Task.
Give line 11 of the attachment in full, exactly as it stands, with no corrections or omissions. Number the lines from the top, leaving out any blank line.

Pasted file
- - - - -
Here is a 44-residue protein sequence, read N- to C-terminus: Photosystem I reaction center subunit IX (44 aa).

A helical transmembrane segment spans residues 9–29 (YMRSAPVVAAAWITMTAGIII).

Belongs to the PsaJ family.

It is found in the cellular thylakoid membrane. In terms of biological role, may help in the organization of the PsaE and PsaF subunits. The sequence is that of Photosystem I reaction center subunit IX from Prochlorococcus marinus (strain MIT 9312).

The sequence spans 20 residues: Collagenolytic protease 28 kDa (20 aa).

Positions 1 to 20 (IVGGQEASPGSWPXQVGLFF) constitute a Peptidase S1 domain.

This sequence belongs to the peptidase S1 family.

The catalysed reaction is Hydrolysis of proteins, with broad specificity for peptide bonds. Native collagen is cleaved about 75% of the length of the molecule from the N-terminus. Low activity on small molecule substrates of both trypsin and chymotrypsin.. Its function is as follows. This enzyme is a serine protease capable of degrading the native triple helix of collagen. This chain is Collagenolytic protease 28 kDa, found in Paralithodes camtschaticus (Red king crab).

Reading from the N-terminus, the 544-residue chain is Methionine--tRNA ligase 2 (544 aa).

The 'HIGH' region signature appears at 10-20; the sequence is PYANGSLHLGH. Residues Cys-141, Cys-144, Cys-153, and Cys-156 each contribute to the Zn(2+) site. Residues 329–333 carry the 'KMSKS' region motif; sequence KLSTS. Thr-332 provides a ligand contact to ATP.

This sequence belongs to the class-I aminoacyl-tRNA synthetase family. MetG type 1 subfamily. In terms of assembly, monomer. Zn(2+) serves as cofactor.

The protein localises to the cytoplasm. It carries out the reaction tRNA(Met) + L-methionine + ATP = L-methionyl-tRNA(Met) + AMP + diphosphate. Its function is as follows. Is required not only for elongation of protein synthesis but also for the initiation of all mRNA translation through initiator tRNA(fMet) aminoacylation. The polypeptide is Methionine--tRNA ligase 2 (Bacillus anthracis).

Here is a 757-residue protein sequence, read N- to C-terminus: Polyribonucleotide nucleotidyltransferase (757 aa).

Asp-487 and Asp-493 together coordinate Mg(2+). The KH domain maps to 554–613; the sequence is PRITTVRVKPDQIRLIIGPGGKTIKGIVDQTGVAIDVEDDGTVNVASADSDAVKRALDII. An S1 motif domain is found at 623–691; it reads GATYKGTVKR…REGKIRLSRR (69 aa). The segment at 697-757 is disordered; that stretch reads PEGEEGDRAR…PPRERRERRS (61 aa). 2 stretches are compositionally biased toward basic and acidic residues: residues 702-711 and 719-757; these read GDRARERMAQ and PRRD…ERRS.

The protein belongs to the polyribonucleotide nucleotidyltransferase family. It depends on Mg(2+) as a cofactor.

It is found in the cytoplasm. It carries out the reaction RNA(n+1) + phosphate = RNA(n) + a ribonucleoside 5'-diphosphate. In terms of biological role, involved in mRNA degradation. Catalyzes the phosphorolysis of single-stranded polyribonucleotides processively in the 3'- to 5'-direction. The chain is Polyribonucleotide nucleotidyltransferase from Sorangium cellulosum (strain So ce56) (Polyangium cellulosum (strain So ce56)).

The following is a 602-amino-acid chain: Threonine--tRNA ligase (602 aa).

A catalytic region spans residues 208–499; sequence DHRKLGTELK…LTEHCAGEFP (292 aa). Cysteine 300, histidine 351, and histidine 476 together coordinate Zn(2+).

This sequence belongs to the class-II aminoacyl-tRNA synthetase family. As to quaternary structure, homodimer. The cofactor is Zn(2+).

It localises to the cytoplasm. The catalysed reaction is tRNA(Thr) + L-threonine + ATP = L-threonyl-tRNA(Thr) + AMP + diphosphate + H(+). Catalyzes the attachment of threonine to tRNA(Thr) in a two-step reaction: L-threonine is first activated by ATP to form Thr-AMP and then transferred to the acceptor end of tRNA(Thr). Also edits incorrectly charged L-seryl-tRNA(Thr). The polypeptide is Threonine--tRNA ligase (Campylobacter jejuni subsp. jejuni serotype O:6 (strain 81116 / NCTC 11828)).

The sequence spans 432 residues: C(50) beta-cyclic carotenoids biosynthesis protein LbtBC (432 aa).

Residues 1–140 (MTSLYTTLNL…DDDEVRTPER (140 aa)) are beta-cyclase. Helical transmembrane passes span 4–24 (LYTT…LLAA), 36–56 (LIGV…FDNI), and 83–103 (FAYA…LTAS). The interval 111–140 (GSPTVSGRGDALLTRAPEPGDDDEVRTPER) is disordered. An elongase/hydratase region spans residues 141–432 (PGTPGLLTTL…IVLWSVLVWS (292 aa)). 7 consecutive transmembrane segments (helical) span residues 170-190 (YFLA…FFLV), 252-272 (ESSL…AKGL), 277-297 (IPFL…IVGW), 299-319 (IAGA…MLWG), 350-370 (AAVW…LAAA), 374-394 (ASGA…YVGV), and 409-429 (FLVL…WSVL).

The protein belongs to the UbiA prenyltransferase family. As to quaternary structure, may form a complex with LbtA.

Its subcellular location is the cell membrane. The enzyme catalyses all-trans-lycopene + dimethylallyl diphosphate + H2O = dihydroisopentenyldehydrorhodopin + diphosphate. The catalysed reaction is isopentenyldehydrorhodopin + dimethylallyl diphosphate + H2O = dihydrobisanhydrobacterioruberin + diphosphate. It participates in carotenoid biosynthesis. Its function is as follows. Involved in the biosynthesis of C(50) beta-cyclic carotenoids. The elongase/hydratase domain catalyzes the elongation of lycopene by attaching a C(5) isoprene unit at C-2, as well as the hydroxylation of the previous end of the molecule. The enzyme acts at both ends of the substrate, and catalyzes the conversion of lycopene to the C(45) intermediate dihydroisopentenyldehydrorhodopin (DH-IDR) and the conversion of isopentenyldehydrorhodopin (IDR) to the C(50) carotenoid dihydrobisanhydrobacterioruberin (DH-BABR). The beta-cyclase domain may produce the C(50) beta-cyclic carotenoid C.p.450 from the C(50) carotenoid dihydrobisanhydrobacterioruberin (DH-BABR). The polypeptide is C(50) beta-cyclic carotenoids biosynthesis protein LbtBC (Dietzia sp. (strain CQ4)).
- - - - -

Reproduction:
This sequence belongs to the class-I aminoacyl-tRNA synthetase family. MetG type 1 subfamily. In terms of assembly, monomer. Zn(2+) serves as cofactor.